Opening Statement of Hon. Dan Benishek, a Representative in Congress from the State of Michigan
Thank you Chairman Buerkle. Good morning everyone. It’s good to be home. I would like to thank all the veterans and their guests who are in attendance. I would like to thank our local Veteran Service Officers who have given their time today to participate in this hearing, as well as the VA administrators who will provide us insight in how to improve health care for our veterans. Additionally, I want to thank the staff of the House Committee on Veterans’ Affairs for their hard work bringing Congress all the way up here to Michigan’s U.P.
I would also like to introduce the Chairman of the Veterans Subcommittee on Health, Congresswoman Anne Marie Buerkle. Congresswoman Buerkle represents the people of New York State’s 25th Congressional District. She graduated from St. Joseph’s Hospital School of Nursing as a Registered Nurse and went to work in New York City’s Columbia Presbyterian Hospital. In 1991, she returned to college, this time to earn her law degree, and worked as an Assistant New York State Attorney General representing the State of New York on behalf of Upstate Medical University. It has been a pleasure working with Congresswoman Buerkle on the committee thus far. I greatly appreciate her making the trip up here and I value her contributions to the Veterans Committee and her leadership.
Ladies and gentlemen, I worked at this hospital for 20 years, and let me be clear: the staff at the Oscar G. Johnson Hospital is an incredibly dedicated, hardworking, and professional group of health care providers. Their commitment to our veterans, their enthusiasm, and their expertise is beyond reproach. I am proud to have worked alongside these men and women, and I want to take this opportunity to thank them for their service. Please join me in applauding these men and women.
With that said, I wouldn’t have dragged Congress all the way up to the U.P., and I wouldn’t have put Congresswoman Buerkle, an admittedly fearful flyer, on a propeller plane from Detroit to Iron Mountain for nothing. Like everything we do in life, veteran health care in Northern Michigan needs improvement.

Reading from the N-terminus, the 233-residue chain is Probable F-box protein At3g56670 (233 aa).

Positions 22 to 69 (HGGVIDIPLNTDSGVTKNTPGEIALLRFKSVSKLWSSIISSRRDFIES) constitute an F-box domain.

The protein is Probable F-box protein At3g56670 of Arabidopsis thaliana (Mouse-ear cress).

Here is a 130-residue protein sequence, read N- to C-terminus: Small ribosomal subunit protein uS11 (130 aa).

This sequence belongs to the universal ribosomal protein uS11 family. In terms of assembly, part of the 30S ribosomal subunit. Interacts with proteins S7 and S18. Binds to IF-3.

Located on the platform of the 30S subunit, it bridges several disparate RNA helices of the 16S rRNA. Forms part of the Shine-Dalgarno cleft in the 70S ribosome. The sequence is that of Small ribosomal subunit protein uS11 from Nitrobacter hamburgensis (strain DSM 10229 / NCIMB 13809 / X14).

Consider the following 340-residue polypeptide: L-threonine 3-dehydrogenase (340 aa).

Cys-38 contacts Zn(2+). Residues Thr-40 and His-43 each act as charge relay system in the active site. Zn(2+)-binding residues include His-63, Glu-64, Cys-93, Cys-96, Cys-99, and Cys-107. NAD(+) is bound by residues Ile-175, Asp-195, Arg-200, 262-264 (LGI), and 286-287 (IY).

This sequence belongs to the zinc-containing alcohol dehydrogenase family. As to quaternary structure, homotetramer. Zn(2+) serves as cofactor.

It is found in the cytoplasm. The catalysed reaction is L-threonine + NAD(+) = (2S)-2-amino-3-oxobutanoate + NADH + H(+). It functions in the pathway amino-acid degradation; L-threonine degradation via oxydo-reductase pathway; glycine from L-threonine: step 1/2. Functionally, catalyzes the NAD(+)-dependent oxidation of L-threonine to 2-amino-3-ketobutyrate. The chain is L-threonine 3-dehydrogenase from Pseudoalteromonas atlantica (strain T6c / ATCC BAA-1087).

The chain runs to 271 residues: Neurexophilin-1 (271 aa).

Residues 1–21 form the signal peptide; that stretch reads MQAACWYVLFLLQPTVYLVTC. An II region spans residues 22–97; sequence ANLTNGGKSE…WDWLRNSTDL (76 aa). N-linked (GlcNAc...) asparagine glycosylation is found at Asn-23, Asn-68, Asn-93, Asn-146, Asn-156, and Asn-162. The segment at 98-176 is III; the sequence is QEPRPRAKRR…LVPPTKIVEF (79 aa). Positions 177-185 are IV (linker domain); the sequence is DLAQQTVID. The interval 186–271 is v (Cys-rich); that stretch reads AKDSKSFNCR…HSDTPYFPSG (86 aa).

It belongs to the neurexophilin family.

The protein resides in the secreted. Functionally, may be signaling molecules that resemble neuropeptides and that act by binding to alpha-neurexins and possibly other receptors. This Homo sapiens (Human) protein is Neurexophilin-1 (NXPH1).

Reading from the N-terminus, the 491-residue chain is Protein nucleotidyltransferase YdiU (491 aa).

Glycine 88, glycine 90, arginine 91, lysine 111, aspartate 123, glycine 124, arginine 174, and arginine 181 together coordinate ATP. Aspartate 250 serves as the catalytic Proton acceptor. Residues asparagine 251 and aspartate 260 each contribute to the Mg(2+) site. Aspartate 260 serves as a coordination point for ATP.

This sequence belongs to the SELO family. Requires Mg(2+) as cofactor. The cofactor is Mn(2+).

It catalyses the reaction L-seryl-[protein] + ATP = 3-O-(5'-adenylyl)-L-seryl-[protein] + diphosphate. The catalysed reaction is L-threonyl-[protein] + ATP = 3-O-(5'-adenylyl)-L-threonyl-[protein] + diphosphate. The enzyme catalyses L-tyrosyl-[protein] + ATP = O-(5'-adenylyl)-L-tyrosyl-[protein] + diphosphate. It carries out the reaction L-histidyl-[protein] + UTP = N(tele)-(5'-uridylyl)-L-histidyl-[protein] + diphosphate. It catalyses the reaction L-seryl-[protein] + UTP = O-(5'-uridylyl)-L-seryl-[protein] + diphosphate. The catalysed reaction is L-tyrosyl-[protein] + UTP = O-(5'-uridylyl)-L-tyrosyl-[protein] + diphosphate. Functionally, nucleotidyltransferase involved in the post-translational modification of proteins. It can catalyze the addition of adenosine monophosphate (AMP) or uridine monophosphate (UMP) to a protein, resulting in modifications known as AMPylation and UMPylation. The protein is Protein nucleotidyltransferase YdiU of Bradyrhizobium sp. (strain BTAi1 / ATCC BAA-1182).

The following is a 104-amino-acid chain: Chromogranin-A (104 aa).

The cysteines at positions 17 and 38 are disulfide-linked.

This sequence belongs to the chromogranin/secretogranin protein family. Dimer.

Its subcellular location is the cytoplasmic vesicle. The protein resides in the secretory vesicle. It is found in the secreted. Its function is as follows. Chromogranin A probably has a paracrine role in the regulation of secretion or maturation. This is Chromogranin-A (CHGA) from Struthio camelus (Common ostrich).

At the start of the 112th Congress, I chose the Veterans’ Affairs as my committee assignment so that I could bring my experience working in the VA health care system to Congress. So far, my experience on the committee has been very encouraging. When you bring a veterans’ issue to the committee’s attention, they listen, and work with you to find ways to remedy problems. And that is what we are here to do today: to get an honest assessment of what needs to be improved within the VA health care system to help our veterans in rural areas. As I stated, based off my experience, it is not for lack of effort or passion that VA health care providers fall short in providing quality service to our veterans, rather, on occasion, despite their best efforts, they are frustrated by the VA’s central administration. From my observations, this frustration is caused in part by a lack of autonomy among VA health care facilities in rural areas.
Veterans in rural areas face different challenges compared to veterans elsewhere to accessing and receiving quality health. As Congresswoman Buerkle can attest, the needs of veterans in this district differ from those in her district in New York, or Chairman Jeff Miller’s district in Florida, or Ranking Member Bob Filner’s in California. A one-size fits all, top-down approach will not address or anticipate every issue or roadblock to veterans in rural areas, and often they create barriers that wastes work and resources in the these settings, forcing rural VA’s to shift patients at huge costs and patient dissatisfaction. One point from my personal experience that might help illustrate this point is that leadership at local VA facilities such as this hospital lack discretion on how their funds are spent; a facility’s budget is divided into 3 categories: medical service, medical administration and medical facilities. Local facilities are not allowed to use funds from one budget “silo” for other necessities: for example, a hospital cannot not use money designated for facility repairs to hire more staff, even if the repairs are unnecessary and the hospital is understaffed. It seems to me that rural facilities should have the ability to allocate funds as they seem appropriate.
Another personal frustration I had working in the VA system was the high turnover rate of hospital directors at this facility. During my time here, I worked with no fewer than 10 directors, a new one for every 2 years. Two years is simply not enough time to understand the unique challenges of a VA facility in a rural area, and such a short tenure provides little incentive to face these challenges and improve them. I’m not sure the cause for such a high turnover rate, but if a hospital such as this one hopes to improve their quality and access to health care, it needs stable leadership. In addition to his prepared testimony, I would request that Director James Rice speak to these issues.
Before we turn to the panel, I would like to share short personal story that I believe highlights the many great doctor-patient relationships you see at this hospital:
And with that, I yield back the Chair.